Arts and Entertainment

Great British Bake Off
Have you tried new the Independent Digital Edition apps?
Arts and Entertainment

ebooksNow available in paperback
Arts and Entertainment

ebooks
Latest stories from i100
Have you tried new the Independent Digital Edition apps?
SPONSORED FEATURES

ES Rentals

    Independent Dating
    and  

    By clicking 'Search' you
    are agreeing to our
    Terms of Use.

    The long walk west: they fled war in Syria, only to get held up in Hungary – now hundreds of refugees have set off on foot for Austria

    They fled war in Syria...

    ...only to get stuck and sidetracked in Hungary
    From The Prisoner to Mad Men, elaborate title sequences are one of the keys to a great TV series

    Title sequences: From The Prisoner to Mad Men

    Elaborate title sequences are one of the keys to a great TV series. But why does the art form have such a chequered history?
    Giorgio Armani Beauty's fabric-inspired foundations: Get back to basics this autumn

    Giorgio Armani Beauty's foundations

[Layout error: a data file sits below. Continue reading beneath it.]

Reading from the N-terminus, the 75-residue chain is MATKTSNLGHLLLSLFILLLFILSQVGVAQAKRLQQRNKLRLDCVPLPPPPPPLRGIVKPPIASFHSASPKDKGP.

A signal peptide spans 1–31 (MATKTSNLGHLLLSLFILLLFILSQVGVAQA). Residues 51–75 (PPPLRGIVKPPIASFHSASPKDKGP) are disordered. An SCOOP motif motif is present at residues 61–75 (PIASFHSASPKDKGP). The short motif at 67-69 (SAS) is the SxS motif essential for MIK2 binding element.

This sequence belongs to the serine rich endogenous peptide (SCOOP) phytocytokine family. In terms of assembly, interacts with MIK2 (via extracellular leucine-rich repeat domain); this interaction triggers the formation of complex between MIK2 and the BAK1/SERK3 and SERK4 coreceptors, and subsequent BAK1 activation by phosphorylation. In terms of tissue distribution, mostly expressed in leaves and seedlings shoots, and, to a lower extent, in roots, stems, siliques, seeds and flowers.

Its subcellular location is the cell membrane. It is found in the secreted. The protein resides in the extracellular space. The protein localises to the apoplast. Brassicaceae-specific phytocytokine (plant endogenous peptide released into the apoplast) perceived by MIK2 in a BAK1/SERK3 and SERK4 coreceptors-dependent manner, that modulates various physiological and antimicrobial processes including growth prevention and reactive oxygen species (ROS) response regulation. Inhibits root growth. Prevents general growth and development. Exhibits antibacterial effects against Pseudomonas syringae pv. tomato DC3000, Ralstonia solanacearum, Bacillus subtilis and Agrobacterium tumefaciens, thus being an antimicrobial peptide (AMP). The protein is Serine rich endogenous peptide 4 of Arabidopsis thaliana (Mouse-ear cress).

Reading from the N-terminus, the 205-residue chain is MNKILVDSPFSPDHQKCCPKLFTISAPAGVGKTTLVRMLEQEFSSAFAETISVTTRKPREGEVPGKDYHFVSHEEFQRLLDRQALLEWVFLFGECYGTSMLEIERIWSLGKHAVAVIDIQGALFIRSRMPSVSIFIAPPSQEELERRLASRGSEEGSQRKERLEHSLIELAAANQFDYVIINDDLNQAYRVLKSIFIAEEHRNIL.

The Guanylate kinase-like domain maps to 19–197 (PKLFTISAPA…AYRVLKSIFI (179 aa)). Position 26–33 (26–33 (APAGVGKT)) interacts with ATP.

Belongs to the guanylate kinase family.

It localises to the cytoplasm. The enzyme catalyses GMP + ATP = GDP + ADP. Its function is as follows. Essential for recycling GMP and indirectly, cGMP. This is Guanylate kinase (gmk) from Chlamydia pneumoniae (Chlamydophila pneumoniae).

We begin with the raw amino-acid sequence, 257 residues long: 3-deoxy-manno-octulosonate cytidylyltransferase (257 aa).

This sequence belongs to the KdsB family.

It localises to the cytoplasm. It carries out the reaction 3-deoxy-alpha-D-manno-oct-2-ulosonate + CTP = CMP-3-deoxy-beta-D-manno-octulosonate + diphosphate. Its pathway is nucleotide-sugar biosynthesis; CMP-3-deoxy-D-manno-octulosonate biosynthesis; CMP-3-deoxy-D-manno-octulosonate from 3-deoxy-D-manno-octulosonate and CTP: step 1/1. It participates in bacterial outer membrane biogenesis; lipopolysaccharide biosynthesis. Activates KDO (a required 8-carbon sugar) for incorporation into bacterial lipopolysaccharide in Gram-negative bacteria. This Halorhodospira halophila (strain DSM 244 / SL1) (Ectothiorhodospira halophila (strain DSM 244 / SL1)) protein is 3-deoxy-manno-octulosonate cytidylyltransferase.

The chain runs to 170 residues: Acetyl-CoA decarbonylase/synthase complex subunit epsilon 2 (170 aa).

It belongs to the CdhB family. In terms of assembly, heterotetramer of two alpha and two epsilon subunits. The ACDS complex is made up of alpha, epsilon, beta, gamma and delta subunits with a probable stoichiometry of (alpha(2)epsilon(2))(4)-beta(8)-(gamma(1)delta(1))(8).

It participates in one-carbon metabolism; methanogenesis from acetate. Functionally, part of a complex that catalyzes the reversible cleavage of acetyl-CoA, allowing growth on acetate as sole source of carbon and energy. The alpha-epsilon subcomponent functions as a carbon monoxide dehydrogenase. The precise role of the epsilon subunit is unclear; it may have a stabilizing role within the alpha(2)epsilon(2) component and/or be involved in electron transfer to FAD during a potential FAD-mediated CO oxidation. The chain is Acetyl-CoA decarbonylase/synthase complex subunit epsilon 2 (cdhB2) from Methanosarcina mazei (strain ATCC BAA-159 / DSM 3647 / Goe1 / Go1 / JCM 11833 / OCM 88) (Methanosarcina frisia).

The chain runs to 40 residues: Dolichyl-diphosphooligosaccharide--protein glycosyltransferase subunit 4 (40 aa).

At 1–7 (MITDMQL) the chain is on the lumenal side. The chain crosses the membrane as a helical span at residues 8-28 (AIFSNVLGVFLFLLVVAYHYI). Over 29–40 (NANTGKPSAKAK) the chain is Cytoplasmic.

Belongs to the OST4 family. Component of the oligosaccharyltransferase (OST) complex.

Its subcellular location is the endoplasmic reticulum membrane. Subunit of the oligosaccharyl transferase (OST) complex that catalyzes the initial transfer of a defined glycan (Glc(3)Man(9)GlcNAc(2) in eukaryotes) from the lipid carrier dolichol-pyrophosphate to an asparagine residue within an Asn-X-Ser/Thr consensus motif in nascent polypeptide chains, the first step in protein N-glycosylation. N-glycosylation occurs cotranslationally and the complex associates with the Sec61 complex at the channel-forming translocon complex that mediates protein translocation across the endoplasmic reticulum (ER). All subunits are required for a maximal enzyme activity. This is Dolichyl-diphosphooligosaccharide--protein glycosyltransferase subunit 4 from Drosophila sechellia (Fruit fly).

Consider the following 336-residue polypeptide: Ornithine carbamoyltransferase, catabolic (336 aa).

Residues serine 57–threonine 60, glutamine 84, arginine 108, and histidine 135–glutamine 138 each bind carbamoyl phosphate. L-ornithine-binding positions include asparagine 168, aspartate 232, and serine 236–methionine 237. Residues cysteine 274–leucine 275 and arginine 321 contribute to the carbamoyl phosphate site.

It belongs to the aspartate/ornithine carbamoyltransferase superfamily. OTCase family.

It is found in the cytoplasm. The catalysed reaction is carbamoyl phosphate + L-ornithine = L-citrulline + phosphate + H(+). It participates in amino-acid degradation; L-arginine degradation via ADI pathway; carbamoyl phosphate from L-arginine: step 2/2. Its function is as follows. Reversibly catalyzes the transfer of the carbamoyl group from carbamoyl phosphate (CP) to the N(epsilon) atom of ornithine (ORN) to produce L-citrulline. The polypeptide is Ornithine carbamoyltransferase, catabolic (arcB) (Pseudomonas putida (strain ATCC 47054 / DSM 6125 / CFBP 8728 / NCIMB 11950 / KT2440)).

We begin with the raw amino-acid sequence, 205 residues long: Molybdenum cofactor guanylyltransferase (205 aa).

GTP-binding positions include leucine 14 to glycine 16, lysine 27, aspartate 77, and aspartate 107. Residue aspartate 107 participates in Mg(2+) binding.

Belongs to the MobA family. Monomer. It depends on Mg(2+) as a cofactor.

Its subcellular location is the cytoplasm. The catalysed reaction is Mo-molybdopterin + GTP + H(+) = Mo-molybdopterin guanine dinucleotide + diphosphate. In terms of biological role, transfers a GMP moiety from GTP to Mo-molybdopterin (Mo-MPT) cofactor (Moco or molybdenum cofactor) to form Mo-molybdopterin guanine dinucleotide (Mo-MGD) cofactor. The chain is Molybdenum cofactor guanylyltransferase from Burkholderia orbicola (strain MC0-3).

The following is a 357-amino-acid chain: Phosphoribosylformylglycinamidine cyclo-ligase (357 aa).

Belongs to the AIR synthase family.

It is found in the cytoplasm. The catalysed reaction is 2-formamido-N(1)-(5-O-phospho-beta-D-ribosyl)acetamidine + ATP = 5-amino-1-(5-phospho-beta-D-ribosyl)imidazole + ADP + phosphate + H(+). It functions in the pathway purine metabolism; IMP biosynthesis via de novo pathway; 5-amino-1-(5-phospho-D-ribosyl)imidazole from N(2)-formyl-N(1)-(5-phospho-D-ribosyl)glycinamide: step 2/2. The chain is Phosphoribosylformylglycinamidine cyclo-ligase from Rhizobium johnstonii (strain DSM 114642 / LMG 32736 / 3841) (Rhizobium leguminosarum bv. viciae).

Sumptuous fabrics meet luscious cosmetics for this elegant look
    From stowaways to Operation Stack: Life in a transcontinental lorry cab

    Life from the inside of a trucker's cab

    From stowaways to Operation Stack, it's a challenging time to be a trucker heading to and from the Continent
    Kelis interview: The songwriter and sauce-maker on cooking for Pharrell and crying over potatoes

    Kelis interview

    The singer and sauce-maker on cooking for Pharrell
    Refugee crisis: David Cameron lowered the flag for the dead king of Saudi Arabia - will he do the same honour for little Aylan Kurdi?

    Cameron lowered the flag for the dead king of Saudi Arabia...

    But will he do the same honour for little Aylan Kurdi, asks Robert Fisk
    Our leaders lack courage in this refugee crisis. We are shamed by our European neighbours

    Our leaders lack courage in this refugee crisis. We are shamed by our European neighbours

    Humanity must be at the heart of politics, says Jeremy Corbyn